Battle of the Beanfield

Battle of the Beanfield

The Battle of the Beanfield took place over several hours on the afternoon of Saturday June 1, 1985 when Wiltshire Police prevented a vehicle convoy of several hundred new age travellers, known as the Peace Convoy, from setting up the fourteenth Stonehenge free festival at Stonehenge in Wiltshire, England after English Heritage, the owners of the site, persuaded the judiciary to grant an exclusion zone of some miles around the stones. The incident became notorious for accusations of a police riot that were reported to have taken place. Ed. Andy Worthington, 2005, "The Battle of the Beanfield", Enabler Publications, ISBN 0952331667 ]

Those in the convoy insist that, after a stand-off of several hours, police attacked their procession of vehicles by entering the field where they were being contained, methodically smashing windows, beating people on the head with truncheons, and using sledgehammers to damage the interiors of their coaches. The bean field was the next field down from where the vehicles were and when a large number of police entered the first field many of the convoy vehicles tried to escape by going through the beanfield, where they were pursued and arrested by police. The Police stated that they responded after they had earlier come under attack, being pelted with lumps of wood, stones and petrol bombs. The full account of the events remain in hot dispute. [ Hippies clash with police at Stonehenge] (1985), "BBC News archive" Accessed 22 January 2008.]

The events

After gathering for the previous night in Savernake Forest, the convoy set off on the morning of June 1. There were between 80 and 120 vehicles, most of them buses and vans that had been converted into living spaces by their owners – new age travellers. In total there were several hundred people in the convoy, including a number of families.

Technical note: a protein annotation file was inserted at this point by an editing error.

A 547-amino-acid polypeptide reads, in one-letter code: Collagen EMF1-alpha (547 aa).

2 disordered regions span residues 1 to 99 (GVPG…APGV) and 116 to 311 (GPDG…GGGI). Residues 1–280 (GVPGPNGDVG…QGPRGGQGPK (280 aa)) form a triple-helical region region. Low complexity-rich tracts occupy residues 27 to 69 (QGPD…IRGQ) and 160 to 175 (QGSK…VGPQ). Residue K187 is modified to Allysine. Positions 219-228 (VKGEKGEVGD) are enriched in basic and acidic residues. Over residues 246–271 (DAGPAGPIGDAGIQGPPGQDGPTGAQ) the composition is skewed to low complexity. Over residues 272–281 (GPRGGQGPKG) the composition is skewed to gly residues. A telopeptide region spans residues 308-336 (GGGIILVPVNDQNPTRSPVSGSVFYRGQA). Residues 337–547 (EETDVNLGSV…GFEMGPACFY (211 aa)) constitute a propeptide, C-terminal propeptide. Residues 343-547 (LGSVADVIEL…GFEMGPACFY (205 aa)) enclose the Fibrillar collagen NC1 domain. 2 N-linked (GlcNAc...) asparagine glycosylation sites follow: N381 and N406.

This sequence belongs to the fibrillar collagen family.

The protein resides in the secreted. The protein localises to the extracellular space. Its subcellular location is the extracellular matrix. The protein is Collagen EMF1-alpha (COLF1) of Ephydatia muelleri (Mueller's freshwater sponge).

A legal exclusion zone had been declared four miles (6.4 km) around Stonehenge and the convoy hoped to breach this and spend the solstice in sight of the henge. The police set up a roadblock about seven miles (11 km) from Stonehenge, by tipping three lorry loads of gravel across the road. When the convoy halted at this blockage, the police allegedly moved down the lead vehicles, smashing windscreens and arresting the occupants.Fact|date=June 2008 As a result, the majority of the convoy attempted to flee by driving through a hedgerow into a nearby grass field. Some convoy vehicles rammed police vans.

The convoy found themselves trapped in the field, and unable to continue their journey towards Stonehenge, and the police refused to allow them to return to Savernake with their vehicles. There were attempts by convoy members to negotiate with the police, over several hours. Wiltshire Chief Constable Donald Smith ordered the arrest of all the members of the convoy, stating that he was convinced that the convoy was intent on breaking the exclusion zone that had been imposed around Stonehenge by English Heritage.

There were outbreaks of violence in which several members of the convoy received head injuries. An ambulance was allowed through to take them to hospital. [,11913,1151750,00.html What happened next? | From the Observer | The Observer ] ]